With a top state lawmaker calling for de facto federal receivership of the MBTA to address a torrent of safety failures, Boston Mayor Michelle Wu said Monday that the agency needs “a partnership, not a takeover.”
Wu, who leads the city at the heart of the T’s sprawling subway, bus and commuter rail network, lamented that the fraying quality of service and backlog of unaddressed maintenance “never should have gotten to this point” but drew a line in the sand around ceding control to federal overseers.
“We need a partnership, not a takeover,” Wu said. “The situation is at a breaking point when riders don’t know on any given day what might come up, how serious of a safety concern might emerge that day, how late they will be that day. It is time for sustained focus, investment and action to tackle what we’ve known for many, many years has been a building problem.”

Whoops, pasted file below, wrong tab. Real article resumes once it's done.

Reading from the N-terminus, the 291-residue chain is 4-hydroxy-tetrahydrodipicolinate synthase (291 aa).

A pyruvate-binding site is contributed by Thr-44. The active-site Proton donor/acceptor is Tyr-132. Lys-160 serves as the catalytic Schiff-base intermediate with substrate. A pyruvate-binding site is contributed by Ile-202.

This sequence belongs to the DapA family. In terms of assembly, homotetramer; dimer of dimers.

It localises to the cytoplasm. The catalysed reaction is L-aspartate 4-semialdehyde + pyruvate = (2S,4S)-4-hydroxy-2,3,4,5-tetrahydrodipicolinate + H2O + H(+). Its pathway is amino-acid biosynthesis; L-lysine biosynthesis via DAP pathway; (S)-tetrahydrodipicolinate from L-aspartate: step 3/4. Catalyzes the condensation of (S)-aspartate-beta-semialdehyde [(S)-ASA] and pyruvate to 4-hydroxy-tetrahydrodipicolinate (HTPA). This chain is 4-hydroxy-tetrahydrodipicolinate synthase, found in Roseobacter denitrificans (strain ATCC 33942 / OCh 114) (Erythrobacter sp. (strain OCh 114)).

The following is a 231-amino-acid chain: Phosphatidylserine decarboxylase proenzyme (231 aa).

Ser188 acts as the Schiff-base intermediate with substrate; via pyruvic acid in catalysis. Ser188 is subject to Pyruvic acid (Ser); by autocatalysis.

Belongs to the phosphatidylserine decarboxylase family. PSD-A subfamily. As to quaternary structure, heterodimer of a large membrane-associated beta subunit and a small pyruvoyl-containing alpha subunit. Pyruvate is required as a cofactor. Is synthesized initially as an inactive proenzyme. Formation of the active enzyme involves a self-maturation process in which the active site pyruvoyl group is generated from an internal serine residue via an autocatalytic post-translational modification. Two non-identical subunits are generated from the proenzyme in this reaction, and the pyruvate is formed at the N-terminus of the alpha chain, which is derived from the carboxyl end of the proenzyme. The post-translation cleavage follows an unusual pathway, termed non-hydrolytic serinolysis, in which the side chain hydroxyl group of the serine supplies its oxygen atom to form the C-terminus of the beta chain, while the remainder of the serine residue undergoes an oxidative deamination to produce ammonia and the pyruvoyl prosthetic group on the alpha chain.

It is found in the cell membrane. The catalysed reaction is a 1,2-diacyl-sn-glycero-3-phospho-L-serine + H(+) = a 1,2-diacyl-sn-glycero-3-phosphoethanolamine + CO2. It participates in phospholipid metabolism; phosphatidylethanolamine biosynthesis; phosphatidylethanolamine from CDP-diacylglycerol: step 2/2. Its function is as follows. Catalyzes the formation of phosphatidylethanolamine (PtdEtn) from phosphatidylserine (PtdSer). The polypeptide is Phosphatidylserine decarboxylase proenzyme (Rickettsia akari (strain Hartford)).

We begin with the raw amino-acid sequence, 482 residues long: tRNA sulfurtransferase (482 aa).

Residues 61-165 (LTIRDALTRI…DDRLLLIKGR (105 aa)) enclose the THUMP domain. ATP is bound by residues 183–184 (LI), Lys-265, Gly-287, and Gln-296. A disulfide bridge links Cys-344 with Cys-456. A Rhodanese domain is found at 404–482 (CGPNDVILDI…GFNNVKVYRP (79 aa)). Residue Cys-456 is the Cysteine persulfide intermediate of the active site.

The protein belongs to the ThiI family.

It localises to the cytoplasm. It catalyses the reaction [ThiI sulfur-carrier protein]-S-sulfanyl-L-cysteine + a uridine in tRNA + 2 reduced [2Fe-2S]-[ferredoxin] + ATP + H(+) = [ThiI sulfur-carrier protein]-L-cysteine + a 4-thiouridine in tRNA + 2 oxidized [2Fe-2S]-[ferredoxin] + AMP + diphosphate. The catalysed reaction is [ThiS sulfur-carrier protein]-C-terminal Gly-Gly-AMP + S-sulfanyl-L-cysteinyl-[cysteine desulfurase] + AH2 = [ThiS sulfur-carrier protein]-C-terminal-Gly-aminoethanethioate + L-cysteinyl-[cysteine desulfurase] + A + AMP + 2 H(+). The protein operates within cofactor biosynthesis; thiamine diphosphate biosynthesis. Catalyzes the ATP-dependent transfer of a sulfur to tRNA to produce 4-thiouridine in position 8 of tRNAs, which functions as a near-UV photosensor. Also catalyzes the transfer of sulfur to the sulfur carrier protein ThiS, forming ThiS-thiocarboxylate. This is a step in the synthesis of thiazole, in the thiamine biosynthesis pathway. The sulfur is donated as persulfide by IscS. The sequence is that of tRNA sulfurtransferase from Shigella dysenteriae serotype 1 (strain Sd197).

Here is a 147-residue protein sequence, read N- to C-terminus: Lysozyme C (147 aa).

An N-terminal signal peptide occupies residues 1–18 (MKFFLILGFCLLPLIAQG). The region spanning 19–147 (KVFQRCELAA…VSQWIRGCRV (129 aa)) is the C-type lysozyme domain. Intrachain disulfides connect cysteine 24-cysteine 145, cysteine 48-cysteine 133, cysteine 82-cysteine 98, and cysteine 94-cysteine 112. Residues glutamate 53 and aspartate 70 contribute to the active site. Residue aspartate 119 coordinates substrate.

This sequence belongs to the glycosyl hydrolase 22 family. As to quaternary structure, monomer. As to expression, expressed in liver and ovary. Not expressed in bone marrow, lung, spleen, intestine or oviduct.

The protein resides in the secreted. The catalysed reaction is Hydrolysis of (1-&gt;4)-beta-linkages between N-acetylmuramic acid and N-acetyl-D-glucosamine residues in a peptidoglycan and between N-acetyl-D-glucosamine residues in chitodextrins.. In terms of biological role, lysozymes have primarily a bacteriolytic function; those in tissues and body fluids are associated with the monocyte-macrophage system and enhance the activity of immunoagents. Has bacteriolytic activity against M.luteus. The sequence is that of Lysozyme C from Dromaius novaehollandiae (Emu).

An escalation in the Federal Transit Administration’s involvement at the MBTA looms as a possible outcome once the oversight office completes its ongoing safety management inspection, expected to wrap up this month.
Sen. Ed Markey, who joined Wu at a Monday event to highlight a new spending bill the U.S. Senate approved a day earlier, also called for the FTA and MBTA to craft a “very close working relationship.”
“For workers, for students, it’s got to get fixed, and we need the closest partnership with the FTA, which has identified the problems in eye-watering details, to work with the MBTA to get it fixed and get it fixed as quickly as possible,” he said.